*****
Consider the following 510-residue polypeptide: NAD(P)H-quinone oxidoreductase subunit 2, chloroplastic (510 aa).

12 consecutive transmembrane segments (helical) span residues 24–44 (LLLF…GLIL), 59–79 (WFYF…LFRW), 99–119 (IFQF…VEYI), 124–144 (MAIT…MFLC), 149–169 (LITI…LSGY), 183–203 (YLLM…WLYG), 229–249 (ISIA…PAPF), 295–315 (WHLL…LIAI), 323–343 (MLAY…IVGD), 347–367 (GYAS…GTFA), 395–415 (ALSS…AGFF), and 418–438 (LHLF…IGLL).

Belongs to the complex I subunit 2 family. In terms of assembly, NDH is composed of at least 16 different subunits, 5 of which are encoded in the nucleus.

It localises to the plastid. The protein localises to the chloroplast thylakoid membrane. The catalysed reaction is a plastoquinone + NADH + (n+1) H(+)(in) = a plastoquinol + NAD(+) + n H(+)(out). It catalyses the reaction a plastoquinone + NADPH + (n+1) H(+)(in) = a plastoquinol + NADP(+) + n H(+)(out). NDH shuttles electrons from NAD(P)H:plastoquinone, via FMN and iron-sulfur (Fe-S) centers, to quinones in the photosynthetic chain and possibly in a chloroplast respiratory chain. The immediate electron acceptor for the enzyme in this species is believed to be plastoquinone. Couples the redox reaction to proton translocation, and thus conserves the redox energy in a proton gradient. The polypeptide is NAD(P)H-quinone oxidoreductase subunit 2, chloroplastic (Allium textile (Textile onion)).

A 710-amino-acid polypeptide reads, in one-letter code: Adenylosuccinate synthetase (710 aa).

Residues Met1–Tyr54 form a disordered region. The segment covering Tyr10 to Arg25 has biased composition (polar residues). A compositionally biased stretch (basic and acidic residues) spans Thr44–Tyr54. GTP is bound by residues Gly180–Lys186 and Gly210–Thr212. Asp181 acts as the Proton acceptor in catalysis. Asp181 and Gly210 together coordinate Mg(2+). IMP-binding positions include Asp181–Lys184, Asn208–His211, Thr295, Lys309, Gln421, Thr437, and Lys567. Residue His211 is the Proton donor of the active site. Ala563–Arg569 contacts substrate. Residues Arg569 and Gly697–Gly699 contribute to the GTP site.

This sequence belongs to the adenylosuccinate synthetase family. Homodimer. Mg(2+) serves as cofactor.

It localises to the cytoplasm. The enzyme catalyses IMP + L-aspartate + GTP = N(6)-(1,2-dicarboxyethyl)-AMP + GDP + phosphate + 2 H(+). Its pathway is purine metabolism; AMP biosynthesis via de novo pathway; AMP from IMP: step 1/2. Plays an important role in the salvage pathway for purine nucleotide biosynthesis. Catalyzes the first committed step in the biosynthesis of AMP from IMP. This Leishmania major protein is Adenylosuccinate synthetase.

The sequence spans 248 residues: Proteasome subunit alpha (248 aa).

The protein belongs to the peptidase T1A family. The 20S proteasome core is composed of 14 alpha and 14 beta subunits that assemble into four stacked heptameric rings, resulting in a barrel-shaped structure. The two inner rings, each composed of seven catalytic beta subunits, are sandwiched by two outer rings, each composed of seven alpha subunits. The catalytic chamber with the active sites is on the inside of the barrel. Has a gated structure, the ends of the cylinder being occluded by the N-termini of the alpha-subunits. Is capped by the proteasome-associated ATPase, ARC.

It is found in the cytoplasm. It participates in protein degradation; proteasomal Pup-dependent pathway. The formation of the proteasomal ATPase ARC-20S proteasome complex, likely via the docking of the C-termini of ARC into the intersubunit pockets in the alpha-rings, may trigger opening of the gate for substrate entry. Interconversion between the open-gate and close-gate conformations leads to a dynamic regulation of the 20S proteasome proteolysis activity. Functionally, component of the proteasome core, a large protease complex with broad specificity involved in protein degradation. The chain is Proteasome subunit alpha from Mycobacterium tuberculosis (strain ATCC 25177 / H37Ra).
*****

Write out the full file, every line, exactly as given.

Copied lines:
Consider the following 510-residue polypeptide: NAD(P)H-quinone oxidoreductase subunit 2, chloroplastic (510 aa).

12 consecutive transmembrane segments (helical) span residues 24–44 (LLLF…GLIL), 59–79 (WFYF…LFRW), 99–119 (IFQF…VEYI), 124–144 (MAIT…MFLC), 149–169 (LITI…LSGY), 183–203 (YLLM…WLYG), 229–249 (ISIA…PAPF), 295–315 (WHLL…LIAI), 323–343 (MLAY…IVGD), 347–367 (GYAS…GTFA), 395–415 (ALSS…AGFF), and 418–438 (LHLF…IGLL).

Belongs to the complex I subunit 2 family. In terms of assembly, NDH is composed of at least 16 different subunits, 5 of which are encoded in the nucleus.

It localises to the plastid. The protein localises to the chloroplast thylakoid membrane. The catalysed reaction is a plastoquinone + NADH + (n+1) H(+)(in) = a plastoquinol + NAD(+) + n H(+)(out). It catalyses the reaction a plastoquinone + NADPH + (n+1) H(+)(in) = a plastoquinol + NADP(+) + n H(+)(out). NDH shuttles electrons from NAD(P)H:plastoquinone, via FMN and iron-sulfur (Fe-S) centers, to quinones in the photosynthetic chain and possibly in a chloroplast respiratory chain. The immediate electron acceptor for the enzyme in this species is believed to be plastoquinone. Couples the redox reaction to proton translocation, and thus conserves the redox energy in a proton gradient. The polypeptide is NAD(P)H-quinone oxidoreductase subunit 2, chloroplastic (Allium textile (Textile onion)).

A 710-amino-acid polypeptide reads, in one-letter code: Adenylosuccinate synthetase (710 aa).

Residues Met1–Tyr54 form a disordered region. The segment covering Tyr10 to Arg25 has biased composition (polar residues). A compositionally biased stretch (basic and acidic residues) spans Thr44–Tyr54. GTP is bound by residues Gly180–Lys186 and Gly210–Thr212. Asp181 acts as the Proton acceptor in catalysis. Asp181 and Gly210 together coordinate Mg(2+). IMP-binding positions include Asp181–Lys184, Asn208–His211, Thr295, Lys309, Gln421, Thr437, and Lys567. Residue His211 is the Proton donor of the active site. Ala563–Arg569 contacts substrate. Residues Arg569 and Gly697–Gly699 contribute to the GTP site.

This sequence belongs to the adenylosuccinate synthetase family. Homodimer. Mg(2+) serves as cofactor.

It localises to the cytoplasm. The enzyme catalyses IMP + L-aspartate + GTP = N(6)-(1,2-dicarboxyethyl)-AMP + GDP + phosphate + 2 H(+). Its pathway is purine metabolism; AMP biosynthesis via de novo pathway; AMP from IMP: step 1/2. Plays an important role in the salvage pathway for purine nucleotide biosynthesis. Catalyzes the first committed step in the biosynthesis of AMP from IMP. This Leishmania major protein is Adenylosuccinate synthetase.

The sequence spans 248 residues: Proteasome subunit alpha (248 aa).

The protein belongs to the peptidase T1A family. The 20S proteasome core is composed of 14 alpha and 14 beta subunits that assemble into four stacked heptameric rings, resulting in a barrel-shaped structure. The two inner rings, each composed of seven catalytic beta subunits, are sandwiched by two outer rings, each composed of seven alpha subunits. The catalytic chamber with the active sites is on the inside of the barrel. Has a gated structure, the ends of the cylinder being occluded by the N-termini of the alpha-subunits. Is capped by the proteasome-associated ATPase, ARC.

It is found in the cytoplasm. It participates in protein degradation; proteasomal Pup-dependent pathway. The formation of the proteasomal ATPase ARC-20S proteasome complex, likely via the docking of the C-termini of ARC into the intersubunit pockets in the alpha-rings, may trigger opening of the gate for substrate entry. Interconversion between the open-gate and close-gate conformations leads to a dynamic regulation of the 20S proteasome proteolysis activity. Functionally, component of the proteasome core, a large protease complex with broad specificity involved in protein degradation. The chain is Proteasome subunit alpha from Mycobacterium tuberculosis (strain ATCC 25177 / H37Ra).